Amazon Web Services presented last Tuesday an open source operating system called "Bottlerocket", Especially designed to run containers on virtual machines or physical servers, according to an announcement posted on the AWS blog.
The system has a one-step process to support automatic updates. Bottlerocket is based on a Linux distribution is similar to projects like CoreOS's Linux Container project, which has since disappeared and the operating system optimized for Google containers. The free operating system is currently in developer preview, according to the AWS blog post.
For the time being, the Bottlerocket team focuses on using the system as the host operating system on AWS EKS Kubernetes clusters.
"We look forward to receiving feedback and continuing to work on other use cases!" The team wrote in their post on GitHub.
According to the post, Bottlerocket is designed so that different cloud computing environments and container orchestrators will be supported in the future.
The team calls a version of Bottlerocket that supports different integration functions or features as a "variant". The artifacts of a building include the architecture and the name of the "variant."
As Jeff Barr, head of AWS, points out in his blog post, Bottlerocket supports Docker images and images that conform to the Open Container Initiative image format, which means that it will work all the Linux-based containers that you can start for it.
According to Barr, one of the distinctive features of Bottlerocket is that it eliminates the package update system.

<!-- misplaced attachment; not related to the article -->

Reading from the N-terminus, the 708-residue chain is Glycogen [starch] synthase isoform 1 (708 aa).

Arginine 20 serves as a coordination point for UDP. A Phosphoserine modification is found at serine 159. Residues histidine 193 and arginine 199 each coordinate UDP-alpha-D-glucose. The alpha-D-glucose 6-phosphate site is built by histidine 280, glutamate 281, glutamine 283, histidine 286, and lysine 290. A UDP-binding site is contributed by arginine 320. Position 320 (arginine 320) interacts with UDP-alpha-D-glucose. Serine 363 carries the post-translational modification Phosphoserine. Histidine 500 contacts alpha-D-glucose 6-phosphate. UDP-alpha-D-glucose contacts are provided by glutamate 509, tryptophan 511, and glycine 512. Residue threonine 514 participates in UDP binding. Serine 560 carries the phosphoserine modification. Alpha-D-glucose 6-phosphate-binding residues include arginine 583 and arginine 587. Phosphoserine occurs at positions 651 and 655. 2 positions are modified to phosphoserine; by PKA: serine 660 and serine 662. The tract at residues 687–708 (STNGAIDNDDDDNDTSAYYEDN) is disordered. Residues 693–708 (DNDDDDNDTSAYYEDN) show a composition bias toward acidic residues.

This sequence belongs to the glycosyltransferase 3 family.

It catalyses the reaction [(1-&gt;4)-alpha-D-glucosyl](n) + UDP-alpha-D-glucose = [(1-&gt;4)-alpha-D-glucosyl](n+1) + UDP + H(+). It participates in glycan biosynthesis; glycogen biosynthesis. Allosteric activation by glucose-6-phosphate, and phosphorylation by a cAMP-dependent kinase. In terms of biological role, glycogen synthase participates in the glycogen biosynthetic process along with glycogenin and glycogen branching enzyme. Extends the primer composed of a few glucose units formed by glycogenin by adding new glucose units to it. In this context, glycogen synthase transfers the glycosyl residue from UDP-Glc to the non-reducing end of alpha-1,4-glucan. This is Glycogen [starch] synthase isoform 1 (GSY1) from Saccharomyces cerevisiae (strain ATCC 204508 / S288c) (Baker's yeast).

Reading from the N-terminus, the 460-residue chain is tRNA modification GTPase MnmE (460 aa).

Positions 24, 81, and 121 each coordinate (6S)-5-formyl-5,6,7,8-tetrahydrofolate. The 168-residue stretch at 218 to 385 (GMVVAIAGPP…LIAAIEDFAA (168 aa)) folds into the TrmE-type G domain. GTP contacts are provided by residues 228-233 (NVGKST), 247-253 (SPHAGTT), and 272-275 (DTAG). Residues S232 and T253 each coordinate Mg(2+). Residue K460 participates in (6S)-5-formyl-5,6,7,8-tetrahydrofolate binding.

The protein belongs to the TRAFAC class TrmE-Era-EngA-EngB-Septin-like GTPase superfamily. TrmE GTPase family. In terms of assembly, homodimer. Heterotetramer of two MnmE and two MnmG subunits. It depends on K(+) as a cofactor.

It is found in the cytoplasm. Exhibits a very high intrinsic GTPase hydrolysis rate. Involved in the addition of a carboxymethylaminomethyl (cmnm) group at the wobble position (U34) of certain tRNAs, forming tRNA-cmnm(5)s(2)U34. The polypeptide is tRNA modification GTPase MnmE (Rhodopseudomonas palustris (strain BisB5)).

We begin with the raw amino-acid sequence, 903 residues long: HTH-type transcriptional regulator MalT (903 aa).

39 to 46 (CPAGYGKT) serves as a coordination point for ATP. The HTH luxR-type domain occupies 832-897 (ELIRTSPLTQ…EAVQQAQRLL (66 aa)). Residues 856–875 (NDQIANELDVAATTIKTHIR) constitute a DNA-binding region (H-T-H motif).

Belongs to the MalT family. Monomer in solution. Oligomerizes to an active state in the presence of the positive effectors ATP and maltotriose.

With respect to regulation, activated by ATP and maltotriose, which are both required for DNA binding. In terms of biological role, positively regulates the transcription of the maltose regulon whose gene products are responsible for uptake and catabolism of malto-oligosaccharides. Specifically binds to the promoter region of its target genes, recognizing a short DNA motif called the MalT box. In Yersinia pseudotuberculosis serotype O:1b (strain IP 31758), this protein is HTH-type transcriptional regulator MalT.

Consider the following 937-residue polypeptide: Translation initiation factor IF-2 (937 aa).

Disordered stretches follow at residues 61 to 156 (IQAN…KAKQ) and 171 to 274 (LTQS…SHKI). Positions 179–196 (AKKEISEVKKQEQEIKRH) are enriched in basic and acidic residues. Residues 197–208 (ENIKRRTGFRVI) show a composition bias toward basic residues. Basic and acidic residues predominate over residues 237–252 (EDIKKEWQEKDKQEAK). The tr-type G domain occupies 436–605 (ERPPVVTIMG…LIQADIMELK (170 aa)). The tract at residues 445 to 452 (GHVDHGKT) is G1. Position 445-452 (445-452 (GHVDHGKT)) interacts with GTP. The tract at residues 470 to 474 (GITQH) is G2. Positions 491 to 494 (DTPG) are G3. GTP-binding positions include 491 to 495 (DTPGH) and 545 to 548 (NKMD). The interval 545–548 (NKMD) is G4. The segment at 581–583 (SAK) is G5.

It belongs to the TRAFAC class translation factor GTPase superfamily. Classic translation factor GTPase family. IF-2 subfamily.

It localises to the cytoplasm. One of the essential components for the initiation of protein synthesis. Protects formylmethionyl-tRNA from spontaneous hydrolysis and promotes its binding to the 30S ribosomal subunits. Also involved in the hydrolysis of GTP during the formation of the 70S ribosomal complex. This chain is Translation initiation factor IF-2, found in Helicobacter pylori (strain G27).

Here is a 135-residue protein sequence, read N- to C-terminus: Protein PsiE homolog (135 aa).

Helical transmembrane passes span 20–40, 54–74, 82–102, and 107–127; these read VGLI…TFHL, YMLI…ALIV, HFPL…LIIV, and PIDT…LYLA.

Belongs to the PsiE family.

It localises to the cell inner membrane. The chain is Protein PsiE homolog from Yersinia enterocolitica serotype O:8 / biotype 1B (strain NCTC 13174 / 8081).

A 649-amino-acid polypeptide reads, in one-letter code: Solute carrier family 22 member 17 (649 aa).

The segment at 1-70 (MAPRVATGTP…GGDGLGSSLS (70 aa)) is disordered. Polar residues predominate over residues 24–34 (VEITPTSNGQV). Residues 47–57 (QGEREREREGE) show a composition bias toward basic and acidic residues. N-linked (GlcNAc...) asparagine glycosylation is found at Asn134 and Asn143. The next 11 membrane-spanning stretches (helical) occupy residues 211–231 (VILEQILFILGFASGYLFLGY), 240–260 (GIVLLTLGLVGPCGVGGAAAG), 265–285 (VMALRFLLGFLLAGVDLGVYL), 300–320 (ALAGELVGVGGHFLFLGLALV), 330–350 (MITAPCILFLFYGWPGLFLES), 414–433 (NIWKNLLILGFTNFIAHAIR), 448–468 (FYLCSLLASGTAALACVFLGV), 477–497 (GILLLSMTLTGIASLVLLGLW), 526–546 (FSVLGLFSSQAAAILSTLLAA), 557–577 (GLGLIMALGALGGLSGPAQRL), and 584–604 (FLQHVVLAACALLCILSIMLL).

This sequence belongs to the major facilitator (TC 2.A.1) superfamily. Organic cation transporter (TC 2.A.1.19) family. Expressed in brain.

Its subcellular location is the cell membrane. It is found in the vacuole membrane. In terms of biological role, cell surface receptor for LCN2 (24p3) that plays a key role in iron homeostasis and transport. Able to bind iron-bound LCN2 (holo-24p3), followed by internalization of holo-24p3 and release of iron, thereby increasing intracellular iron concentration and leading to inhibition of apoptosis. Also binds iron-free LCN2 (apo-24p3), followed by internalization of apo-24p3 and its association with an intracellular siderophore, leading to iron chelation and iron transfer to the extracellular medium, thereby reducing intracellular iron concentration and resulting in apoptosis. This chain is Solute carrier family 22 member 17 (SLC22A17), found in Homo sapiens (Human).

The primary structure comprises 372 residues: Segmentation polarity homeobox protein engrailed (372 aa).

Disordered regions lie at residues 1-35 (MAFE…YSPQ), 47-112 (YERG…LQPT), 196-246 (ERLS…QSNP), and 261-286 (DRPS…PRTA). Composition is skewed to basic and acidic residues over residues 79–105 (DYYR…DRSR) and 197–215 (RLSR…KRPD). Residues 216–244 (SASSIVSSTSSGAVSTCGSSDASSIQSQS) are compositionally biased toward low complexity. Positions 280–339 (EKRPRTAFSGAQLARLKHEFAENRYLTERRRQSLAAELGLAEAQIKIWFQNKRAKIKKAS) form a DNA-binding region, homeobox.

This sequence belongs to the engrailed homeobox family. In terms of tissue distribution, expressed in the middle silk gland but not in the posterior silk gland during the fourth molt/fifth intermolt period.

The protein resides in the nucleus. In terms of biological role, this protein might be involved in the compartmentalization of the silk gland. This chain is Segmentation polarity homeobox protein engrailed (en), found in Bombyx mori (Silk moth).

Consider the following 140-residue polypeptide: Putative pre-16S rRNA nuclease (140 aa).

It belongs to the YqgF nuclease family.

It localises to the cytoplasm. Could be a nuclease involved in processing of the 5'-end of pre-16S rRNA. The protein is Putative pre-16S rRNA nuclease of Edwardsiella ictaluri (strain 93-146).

By contrast, uses an image-based modelIt's that "it allows a quick and full rollback if needed," as Barr says, helping to reduce downtime and minimize process failures by making upgrades easier.
This is in contrast to most general purpose operating systems that use a packet-by-packet approach. At the heart of this update process is "The Update Framework", an open source project hosted by the Cloud Native Computing Foundation.
As part of the slim design, Bottlerock takes a secure connection and authentication approach different than typically found in general-purpose systems, according to Barr.
There is no SSH server that supports secure connections, although users can use a separate container to access administrative controls.
"SSH access is not recommended and is only available as part of a separate management container that you can activate as needed and then use for troubleshooting," Barr wrote in his announcement.
According to the post on GitHub, Bottlerocket has a 'control' container, enabled by default, which works outside of the orchestrator in a separate instance of "containerd".
"This container runs the Amazon SSM agent that allows you to run commands or initiate shell sessions, on Bottlerocket instances on EC2," according to the announcement. The post also states that you can easily replace this "control" container with your own.
The operating system also has an administrative container, disabled by default, which works outside the orchestrator in a separate instance of "containerd". "This container has an SSH server that allows you to login as an EC2 user using your SSH key registered in EC2. Once again, the announcement on GitHub indicates that you can easily replace this management container with your own.
Bottlerocket focuses on safety and maintainability, providing a reliable, consistent, and secure platform for container-based workloads, according to the post on GitHub.
AWS retains some notable features of your operating system dedicated to hosting containers: access to the API to configure your system, with secure out-of-band access methods when you need them, updates based on partition changes, for fast and reliable system updates, a modeled configuration that updates and security they automatically migrate as top priority.
AWS declares that it will provide three years of support (after general availability) for your own Bottlerocket builds.